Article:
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Source: childrescuecoalition.org

Social media #hashtags overexposing children, says CRC

National Child Abuse Prevention Month in April is being promoted with a campaign highlighting over 100 #hashtags that overexpose children on social media platform Instagram. The US-based Child Rescue Coalition aims to get the message across by showing pictures of children holding “Privacy Please” signs.

‘Sharenting’ is the new buzzword for parents who love to share their children’s pictures – and with it their digital identity – on Instagram and other social media platforms. It’s estimated that most parents active on social media will have posted around 1,500 photos of their child before they turn five.

But the problem is that by innocently posting pictures using hashtags like #pottytraining, #nakedkids and #kidsbathing, it overexposes children by showcasing private moments that shouldn’t be shared with a large audience. This has the potential for making them vulnerable to sex offenders and other predators.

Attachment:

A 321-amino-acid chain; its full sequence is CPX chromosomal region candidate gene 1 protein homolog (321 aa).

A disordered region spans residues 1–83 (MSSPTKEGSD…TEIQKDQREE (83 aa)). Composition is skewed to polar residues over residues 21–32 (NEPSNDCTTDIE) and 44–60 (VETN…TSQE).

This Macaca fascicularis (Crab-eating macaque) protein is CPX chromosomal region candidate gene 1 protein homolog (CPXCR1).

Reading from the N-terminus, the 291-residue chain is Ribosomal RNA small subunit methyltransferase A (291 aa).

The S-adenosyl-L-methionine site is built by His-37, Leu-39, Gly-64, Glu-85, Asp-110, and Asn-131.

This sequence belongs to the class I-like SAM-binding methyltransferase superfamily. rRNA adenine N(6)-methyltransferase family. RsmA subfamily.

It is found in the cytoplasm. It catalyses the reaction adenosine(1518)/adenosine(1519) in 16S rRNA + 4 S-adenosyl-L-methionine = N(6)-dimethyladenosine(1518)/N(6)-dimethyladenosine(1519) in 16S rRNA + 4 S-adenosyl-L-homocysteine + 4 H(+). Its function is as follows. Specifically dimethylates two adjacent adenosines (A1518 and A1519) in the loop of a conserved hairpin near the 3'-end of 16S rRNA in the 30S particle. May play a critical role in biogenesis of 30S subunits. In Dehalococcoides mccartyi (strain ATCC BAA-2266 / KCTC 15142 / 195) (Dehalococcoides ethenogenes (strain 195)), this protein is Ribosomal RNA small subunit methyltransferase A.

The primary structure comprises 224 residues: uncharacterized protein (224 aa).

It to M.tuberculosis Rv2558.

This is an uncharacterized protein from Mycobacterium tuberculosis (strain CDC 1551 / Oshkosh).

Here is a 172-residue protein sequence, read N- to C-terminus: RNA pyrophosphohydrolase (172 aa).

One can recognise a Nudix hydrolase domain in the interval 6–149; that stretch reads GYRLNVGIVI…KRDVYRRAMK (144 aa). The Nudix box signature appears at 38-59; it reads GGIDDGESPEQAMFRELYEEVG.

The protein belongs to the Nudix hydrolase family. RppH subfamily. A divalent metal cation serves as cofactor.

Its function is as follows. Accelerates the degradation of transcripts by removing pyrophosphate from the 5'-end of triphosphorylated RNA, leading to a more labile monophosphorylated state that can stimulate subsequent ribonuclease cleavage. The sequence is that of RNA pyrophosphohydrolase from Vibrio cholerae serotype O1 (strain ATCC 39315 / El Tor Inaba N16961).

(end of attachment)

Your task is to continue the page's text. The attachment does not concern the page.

‘Reclaim their right’

The Child Rescue Coalition (CRC), a non-profit body which helps law enforcement agencies to track, arrest and prosecute child predators, is using National Child Abuse Prevention Month to highlight this campaign which, it hopes, will help children ‘reclaim their right’ to online privacy.

The @kidsforprivacy movement is flooding more than 100 hashtags which overexpose youngsters on Instagram with the photos of children holding a ‘privacy please’ sign. People are also encouraged to join the campaign by creating similar signs using the same message.

Carly Yoost, Founder and CEO of CRC, said: “The potential harm in over-sharing private moments far outweighs the benefits, as social media is now a digital playground for dangerous pedophiles to steal and turn innocent photos of children into exploitative content with irreversible and lasting damage.

Awareness

“The goal of this campaign is to raise awareness about the importance of protecting children and their privacy in the age of social media as we are finding that online predators are getting more aggressive in their pursuit of these images,” she said.

The campaign runs until April 27.

Author: Simon Weedy

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